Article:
Today, I'm taking a wonderful archived post from Deb because it's DEFINITELY fit for the Chocolate Cafe. Why? It's filled with sweet things. Oh my, lots of sweet 'treats' of knowledge for you to use to develop more memorable characters.
So pull up a chair, enjoy some delicious Candy Cake and French Vanilla Mocha.
Welcome, Deb Raney!
I once wrote an article about how a writer could write a totally romantic scene without the hero and heroine's lips ever meeting. These are some preludes to a kiss that make the kiss itself almost an afterthought:
LONGING LOOKS. Long before the hero and heroine have spoken a word to each other, they communicate with their eyes. Across a crowded room, appreciative looks speak fathoms. Sharing an umbrella in the rain they play tag with furtive glances. The eyes have it, and attraction is mutual and obvious.
STOLEN TOUCHES. Once the couple begins to fall in love, any excuse will do: his hand to the small of her back as he guides her through a door, shoulder to shoulder on a narrow park bench, a lingering handshake, a wisp of hair brushed away from the cheek. And as love becomes bolder, trembling fingers entwined, and the tender stroke of a thumb. A bit of mustard wiped sensuously from a lip. A sleepy head heavy upon a shoulder, an embrace filled with longing, even a featherlight kiss atop of the head of an unknowing lover.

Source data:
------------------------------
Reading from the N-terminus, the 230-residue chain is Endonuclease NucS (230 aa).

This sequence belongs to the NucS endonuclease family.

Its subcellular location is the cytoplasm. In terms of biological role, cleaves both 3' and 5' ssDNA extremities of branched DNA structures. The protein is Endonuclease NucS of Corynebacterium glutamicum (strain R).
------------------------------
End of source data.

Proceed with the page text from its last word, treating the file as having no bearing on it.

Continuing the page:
SENSUOUS SCENTS. People falling in love are all about smelling good. Not simply because they desire to smell good for each other and thus douse themselves with perfume. But also because, once you start to love someone, you begin to perceive everything about them as good––including their scent. So the same stick of peppermint gum that smells merely tolerable on the breath of the stranger on the bus, causes you to swoon on the breath of the one you love. Remind your reader how delicious your hero and heroine smell to each other, and you’ll have them thinking about kissing whether it happens or not.
WORDS, SPOKEN, WHISPERED, BARELY BREATHED. Often the words that draw a couple together in the beginning of a novel are words of conflict. Necessary in a novel, if not so much in real life. But the words that render a kiss superfluous are tender words. They may be eloquent and profound, but they may just as easily be simple and straightforward. They may even be unspoken, but profoundly understood.
ACTIONS THAT SPEAK LOUDER THAN WORDS. When a heroine performs an act of kindness or gives a gift that required much thought or great sacrifice, she may as well have laid a juicy kiss on the hero. And likewise, when a hero gives something to a woman that requires self-sacrifice or real effort on his part, that selfless love says far more than any kiss ever could.
Without a doubt, most of us enjoy a good old fashioned kiss - but if you sweeten the deal with some of these tips from Deb, you're going to make the reader's experience even more delectable.
“It was scary to think of happily ever after. It was scary to think about trusting someone enough to give him your heart now, hoping he wouldn't break it later.”
― Rachel Hawthorne